The 4 best money management tips they didn’t teach you in school
If you need a crash course on the basics, here's where you should start.
The average student will spend 12-16 years attending school, yet leave without the basic skills needed to manage their money. This massive amount of time spent at school can further be broken be broken down into hours:
- 18,720 hours for K-12
- 5,760 hours for a 4-year College degree.
- 2,880 hours for a Masters degree.
- 5,760 hours for a PhD or Law School.
- 10,080 hours for Medical School.
Yup, that's right, even with all those hours - our modern education system fails to teach kids key life skills—like managing finances. Today, only some schools teach any kind of financial literacy, and those that do usually only teach the bare basics. In short, public schools are failing children and that failure is evident in the massive mismanagement of money. Here are some issues that plague Americans today;
1️⃣ Credit card balances jumped to $986 billion, marking a new series high in 2023
2️⃣ 32.9% of Americans have no more than $100 in their savings account.
3️⃣ Inflation - 74% say economic factors are causing them to save less right now
As a result, millions of Americans have been left completely ignorant of how money works or how to manage it. Instead, they have been left to figure out on their own how to manage their money and sort out strategies that work from those that don’t.
To help, we put together a list of things they didn’t teach you in school that can help you manage your finances, whether you’re just starting out or finally taking charge of your financial life.
→ 1. Stop Accepting Unnecessary Debt
Debt can be an unavoidable part of life—if you want to buy a house, for example. But it’s also nearly impossible to achieve financial independence if you have a lot of debt. Debt increases your monthly cost of living. Remember that all debt has an APR attached to it and is costing you money.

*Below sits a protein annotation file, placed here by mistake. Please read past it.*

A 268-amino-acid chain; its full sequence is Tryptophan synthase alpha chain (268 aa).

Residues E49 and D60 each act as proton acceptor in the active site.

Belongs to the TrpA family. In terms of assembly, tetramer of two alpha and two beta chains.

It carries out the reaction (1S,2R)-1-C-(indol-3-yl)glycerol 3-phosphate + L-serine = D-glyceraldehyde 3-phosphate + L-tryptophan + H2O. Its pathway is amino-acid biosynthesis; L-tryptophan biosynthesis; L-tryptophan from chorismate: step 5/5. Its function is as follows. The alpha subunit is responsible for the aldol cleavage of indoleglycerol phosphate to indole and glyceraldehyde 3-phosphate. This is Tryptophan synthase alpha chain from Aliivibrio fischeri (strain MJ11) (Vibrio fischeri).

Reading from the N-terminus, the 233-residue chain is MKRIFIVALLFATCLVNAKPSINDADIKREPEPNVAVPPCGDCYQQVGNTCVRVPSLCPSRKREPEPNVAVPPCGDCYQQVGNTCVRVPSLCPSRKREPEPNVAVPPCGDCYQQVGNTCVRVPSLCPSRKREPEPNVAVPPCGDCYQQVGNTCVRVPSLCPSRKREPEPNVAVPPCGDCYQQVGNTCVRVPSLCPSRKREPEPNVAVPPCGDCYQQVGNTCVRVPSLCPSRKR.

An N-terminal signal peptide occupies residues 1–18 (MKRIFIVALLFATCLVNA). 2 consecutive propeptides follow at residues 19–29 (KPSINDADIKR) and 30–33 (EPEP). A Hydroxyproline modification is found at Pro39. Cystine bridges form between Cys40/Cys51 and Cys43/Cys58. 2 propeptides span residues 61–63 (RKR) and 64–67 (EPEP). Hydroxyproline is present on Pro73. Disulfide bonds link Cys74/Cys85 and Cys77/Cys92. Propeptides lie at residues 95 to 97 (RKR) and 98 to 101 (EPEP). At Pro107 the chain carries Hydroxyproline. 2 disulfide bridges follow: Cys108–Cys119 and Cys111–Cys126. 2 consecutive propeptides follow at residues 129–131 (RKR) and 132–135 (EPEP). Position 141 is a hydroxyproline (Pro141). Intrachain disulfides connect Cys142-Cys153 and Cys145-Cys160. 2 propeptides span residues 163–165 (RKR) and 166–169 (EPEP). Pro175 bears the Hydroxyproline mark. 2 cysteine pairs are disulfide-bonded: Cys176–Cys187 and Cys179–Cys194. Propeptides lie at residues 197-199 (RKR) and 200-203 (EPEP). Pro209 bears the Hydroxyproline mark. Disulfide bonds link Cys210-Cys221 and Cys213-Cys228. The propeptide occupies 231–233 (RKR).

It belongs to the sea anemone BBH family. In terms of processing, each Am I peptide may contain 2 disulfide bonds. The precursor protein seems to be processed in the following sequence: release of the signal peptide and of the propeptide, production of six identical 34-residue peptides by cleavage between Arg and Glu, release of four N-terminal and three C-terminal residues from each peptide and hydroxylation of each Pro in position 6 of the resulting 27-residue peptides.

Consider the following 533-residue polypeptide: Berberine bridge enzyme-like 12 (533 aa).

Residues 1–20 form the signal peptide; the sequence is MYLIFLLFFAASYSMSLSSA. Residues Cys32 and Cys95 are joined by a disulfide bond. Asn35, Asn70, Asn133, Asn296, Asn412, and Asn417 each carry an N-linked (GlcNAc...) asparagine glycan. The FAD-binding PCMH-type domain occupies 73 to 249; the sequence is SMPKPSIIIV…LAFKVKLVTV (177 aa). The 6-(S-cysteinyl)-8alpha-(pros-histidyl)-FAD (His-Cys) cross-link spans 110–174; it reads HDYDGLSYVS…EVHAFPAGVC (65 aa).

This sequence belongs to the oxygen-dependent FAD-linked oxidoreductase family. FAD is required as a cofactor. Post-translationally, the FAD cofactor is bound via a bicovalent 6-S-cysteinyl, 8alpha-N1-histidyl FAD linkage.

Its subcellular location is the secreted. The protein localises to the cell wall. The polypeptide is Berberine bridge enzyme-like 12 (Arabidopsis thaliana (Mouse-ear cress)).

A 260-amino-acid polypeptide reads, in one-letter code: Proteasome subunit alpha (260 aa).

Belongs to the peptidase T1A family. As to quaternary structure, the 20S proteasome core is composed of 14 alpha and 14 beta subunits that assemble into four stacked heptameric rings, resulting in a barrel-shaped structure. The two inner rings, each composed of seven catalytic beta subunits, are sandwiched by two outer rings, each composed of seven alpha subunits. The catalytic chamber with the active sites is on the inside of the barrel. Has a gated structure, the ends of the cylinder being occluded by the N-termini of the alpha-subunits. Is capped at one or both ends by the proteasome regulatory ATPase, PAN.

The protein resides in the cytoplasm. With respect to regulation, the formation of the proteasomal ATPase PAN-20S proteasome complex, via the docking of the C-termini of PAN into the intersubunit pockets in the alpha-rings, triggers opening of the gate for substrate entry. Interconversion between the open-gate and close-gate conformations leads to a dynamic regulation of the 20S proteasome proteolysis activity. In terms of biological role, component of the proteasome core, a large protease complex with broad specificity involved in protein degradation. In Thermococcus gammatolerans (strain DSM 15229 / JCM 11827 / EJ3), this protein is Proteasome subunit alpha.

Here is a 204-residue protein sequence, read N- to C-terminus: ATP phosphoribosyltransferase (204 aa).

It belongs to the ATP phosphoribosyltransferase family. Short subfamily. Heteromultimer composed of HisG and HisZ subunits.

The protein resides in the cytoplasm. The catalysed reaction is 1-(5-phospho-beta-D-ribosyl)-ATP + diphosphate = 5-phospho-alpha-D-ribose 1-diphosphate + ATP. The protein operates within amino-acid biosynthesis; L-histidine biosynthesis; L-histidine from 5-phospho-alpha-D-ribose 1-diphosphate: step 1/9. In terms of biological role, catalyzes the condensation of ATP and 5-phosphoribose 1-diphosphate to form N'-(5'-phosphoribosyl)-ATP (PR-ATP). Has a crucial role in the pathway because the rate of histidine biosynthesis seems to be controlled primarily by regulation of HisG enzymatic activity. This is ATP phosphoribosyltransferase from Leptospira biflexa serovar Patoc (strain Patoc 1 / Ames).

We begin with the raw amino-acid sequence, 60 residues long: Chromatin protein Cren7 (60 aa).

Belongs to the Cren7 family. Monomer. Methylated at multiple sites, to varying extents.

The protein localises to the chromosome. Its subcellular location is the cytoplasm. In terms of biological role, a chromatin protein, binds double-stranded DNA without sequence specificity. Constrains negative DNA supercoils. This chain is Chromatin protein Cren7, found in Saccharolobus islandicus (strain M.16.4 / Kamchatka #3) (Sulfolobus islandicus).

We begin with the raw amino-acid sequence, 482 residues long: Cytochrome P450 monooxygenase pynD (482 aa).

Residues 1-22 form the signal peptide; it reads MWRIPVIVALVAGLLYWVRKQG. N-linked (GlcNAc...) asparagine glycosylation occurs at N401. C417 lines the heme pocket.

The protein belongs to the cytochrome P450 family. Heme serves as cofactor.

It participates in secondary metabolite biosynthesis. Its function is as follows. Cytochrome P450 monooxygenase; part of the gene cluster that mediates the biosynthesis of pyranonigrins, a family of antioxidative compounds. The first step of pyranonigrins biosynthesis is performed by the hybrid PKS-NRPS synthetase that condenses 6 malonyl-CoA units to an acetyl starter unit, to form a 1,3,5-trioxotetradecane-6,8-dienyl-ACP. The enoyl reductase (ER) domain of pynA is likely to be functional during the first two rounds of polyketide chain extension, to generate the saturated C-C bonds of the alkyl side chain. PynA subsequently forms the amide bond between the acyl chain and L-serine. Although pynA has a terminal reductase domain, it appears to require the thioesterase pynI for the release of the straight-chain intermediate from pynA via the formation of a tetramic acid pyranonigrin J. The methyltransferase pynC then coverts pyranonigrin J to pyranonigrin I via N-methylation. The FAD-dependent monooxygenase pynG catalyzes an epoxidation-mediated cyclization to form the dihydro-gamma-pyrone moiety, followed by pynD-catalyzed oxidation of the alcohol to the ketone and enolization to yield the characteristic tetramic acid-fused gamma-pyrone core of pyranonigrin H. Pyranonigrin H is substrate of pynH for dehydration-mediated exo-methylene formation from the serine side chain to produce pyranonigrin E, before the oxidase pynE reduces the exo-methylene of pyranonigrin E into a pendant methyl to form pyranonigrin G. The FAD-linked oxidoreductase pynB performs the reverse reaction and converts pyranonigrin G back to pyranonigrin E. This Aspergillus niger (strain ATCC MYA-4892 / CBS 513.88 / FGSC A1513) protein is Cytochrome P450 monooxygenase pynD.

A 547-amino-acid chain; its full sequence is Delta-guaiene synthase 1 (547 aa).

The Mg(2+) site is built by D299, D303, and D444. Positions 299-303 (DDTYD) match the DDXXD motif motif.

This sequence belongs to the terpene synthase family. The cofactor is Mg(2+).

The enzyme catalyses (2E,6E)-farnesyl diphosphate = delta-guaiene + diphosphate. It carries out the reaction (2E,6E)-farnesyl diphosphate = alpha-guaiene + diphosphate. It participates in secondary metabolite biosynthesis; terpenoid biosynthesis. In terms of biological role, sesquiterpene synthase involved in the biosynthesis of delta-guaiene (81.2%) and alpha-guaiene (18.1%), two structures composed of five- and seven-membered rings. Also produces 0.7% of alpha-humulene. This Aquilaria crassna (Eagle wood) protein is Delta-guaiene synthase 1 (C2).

The more debt you accept, the less your money is worth. For example— The average credit card user carried a balance of $5,805 over the last three months of 2022, research firm TransUnion found. According to Max Zahn, the figure marked an 11% increase from the previous year. And since the average APR offered with a new credit card today is 23.55% —$5,805 in credit card debt will cost you $1,361.04 for the year if you are just making the minimum payment. That is money you are throwing out the window.
Action Step: Remember to explore 0% interest Credit Cards to avoid paying interest and pay down your . Click here to view the best cards available today. For example the Citi® Diamond Preferred® Card has a 0% Intro APR for 21 months on balance transfers from date of first transfer and 0% Intro APR for 12 months on purchases from date of account opening.
→ 2. Start Understand Your Credit Score
Your credit score is a crucial factor that determines your financial well-being. A credit score is a three-digit number that ranges from 300 to 850, and it represents your creditworthiness. It is essential to understand the factors that affect your credit score so that you can take the necessary steps to improve it. Let's discuss the various credit score factors and how they can affect your creditworthiness.
35% - Payment history is the most important factor that affects your credit score. It accounts for 35% of your credit score. Late or missed payments can have a significant impact on your credit score. If you have a history of late payments or missed payments, it can hurt your credit score. Therefore, it is important to make your payments on time to maintain a good credit score.